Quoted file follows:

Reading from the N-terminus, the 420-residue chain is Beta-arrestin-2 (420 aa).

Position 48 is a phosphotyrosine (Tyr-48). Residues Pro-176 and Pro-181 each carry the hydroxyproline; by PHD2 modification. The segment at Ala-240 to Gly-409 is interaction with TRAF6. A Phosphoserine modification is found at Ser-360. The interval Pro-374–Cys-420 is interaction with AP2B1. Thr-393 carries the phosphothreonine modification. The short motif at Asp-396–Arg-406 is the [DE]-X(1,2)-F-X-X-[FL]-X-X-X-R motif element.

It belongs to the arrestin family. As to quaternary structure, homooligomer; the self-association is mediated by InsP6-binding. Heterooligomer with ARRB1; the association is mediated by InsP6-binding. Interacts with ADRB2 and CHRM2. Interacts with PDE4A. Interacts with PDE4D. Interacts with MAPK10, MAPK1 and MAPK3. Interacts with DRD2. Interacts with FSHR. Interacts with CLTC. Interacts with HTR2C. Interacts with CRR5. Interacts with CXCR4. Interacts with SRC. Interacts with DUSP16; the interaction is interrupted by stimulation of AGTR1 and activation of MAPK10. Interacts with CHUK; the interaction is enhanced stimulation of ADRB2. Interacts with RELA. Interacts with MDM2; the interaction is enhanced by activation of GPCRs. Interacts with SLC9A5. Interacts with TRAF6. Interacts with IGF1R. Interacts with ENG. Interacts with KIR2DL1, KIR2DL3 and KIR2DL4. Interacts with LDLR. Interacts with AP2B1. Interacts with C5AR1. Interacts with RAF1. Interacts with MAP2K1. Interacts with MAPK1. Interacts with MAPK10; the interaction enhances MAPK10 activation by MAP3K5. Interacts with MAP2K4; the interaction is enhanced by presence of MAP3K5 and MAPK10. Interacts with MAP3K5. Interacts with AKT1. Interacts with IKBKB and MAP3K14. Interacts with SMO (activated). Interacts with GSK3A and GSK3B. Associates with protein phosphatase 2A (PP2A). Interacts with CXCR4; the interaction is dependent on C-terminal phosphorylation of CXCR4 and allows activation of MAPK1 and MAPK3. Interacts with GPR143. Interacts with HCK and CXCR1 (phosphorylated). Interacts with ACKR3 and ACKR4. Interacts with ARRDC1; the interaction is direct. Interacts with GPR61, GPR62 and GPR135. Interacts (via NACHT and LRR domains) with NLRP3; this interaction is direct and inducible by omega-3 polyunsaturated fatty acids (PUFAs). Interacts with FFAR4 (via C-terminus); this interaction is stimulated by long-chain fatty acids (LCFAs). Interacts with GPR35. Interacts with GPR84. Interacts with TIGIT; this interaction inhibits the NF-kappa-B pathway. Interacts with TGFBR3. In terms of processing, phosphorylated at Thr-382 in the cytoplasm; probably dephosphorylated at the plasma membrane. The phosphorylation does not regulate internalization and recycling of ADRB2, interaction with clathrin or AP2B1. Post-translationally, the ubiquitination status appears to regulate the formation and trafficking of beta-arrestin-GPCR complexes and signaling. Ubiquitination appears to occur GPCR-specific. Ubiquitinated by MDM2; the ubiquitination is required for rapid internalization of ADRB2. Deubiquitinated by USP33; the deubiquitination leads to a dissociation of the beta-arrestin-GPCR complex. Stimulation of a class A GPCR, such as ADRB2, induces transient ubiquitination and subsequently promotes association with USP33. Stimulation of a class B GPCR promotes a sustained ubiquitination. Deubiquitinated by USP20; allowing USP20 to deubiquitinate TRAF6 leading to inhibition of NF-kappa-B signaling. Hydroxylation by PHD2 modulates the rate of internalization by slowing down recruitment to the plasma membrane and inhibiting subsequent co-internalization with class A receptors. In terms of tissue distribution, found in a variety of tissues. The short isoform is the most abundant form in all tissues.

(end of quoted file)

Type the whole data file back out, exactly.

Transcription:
Reading from the N-terminus, the 420-residue chain is Beta-arrestin-2 (420 aa).

Position 48 is a phosphotyrosine (Tyr-48). Residues Pro-176 and Pro-181 each carry the hydroxyproline; by PHD2 modification. The segment at Ala-240 to Gly-409 is interaction with TRAF6. A Phosphoserine modification is found at Ser-360. The interval Pro-374–Cys-420 is interaction with AP2B1. Thr-393 carries the phosphothreonine modification. The short motif at Asp-396–Arg-406 is the [DE]-X(1,2)-F-X-X-[FL]-X-X-X-R motif element.

It belongs to the arrestin family. As to quaternary structure, homooligomer; the self-association is mediated by InsP6-binding. Heterooligomer with ARRB1; the association is mediated by InsP6-binding. Interacts with ADRB2 and CHRM2. Interacts with PDE4A. Interacts with PDE4D. Interacts with MAPK10, MAPK1 and MAPK3. Interacts with DRD2. Interacts with FSHR. Interacts with CLTC. Interacts with HTR2C. Interacts with CRR5. Interacts with CXCR4. Interacts with SRC. Interacts with DUSP16; the interaction is interrupted by stimulation of AGTR1 and activation of MAPK10. Interacts with CHUK; the interaction is enhanced stimulation of ADRB2. Interacts with RELA. Interacts with MDM2; the interaction is enhanced by activation of GPCRs. Interacts with SLC9A5. Interacts with TRAF6. Interacts with IGF1R. Interacts with ENG. Interacts with KIR2DL1, KIR2DL3 and KIR2DL4. Interacts with LDLR. Interacts with AP2B1. Interacts with C5AR1. Interacts with RAF1. Interacts with MAP2K1. Interacts with MAPK1. Interacts with MAPK10; the interaction enhances MAPK10 activation by MAP3K5. Interacts with MAP2K4; the interaction is enhanced by presence of MAP3K5 and MAPK10. Interacts with MAP3K5. Interacts with AKT1. Interacts with IKBKB and MAP3K14. Interacts with SMO (activated). Interacts with GSK3A and GSK3B. Associates with protein phosphatase 2A (PP2A). Interacts with CXCR4; the interaction is dependent on C-terminal phosphorylation of CXCR4 and allows activation of MAPK1 and MAPK3. Interacts with GPR143. Interacts with HCK and CXCR1 (phosphorylated). Interacts with ACKR3 and ACKR4. Interacts with ARRDC1; the interaction is direct. Interacts with GPR61, GPR62 and GPR135. Interacts (via NACHT and LRR domains) with NLRP3; this interaction is direct and inducible by omega-3 polyunsaturated fatty acids (PUFAs). Interacts with FFAR4 (via C-terminus); this interaction is stimulated by long-chain fatty acids (LCFAs). Interacts with GPR35. Interacts with GPR84. Interacts with TIGIT; this interaction inhibits the NF-kappa-B pathway. Interacts with TGFBR3. In terms of processing, phosphorylated at Thr-382 in the cytoplasm; probably dephosphorylated at the plasma membrane. The phosphorylation does not regulate internalization and recycling of ADRB2, interaction with clathrin or AP2B1. Post-translationally, the ubiquitination status appears to regulate the formation and trafficking of beta-arrestin-GPCR complexes and signaling. Ubiquitination appears to occur GPCR-specific. Ubiquitinated by MDM2; the ubiquitination is required for rapid internalization of ADRB2. Deubiquitinated by USP33; the deubiquitination leads to a dissociation of the beta-arrestin-GPCR complex. Stimulation of a class A GPCR, such as ADRB2, induces transient ubiquitination and subsequently promotes association with USP33. Stimulation of a class B GPCR promotes a sustained ubiquitination. Deubiquitinated by USP20; allowing USP20 to deubiquitinate TRAF6 leading to inhibition of NF-kappa-B signaling. Hydroxylation by PHD2 modulates the rate of internalization by slowing down recruitment to the plasma membrane and inhibiting subsequent co-internalization with class A receptors. In terms of tissue distribution, found in a variety of tissues. The short isoform is the most abundant form in all tissues.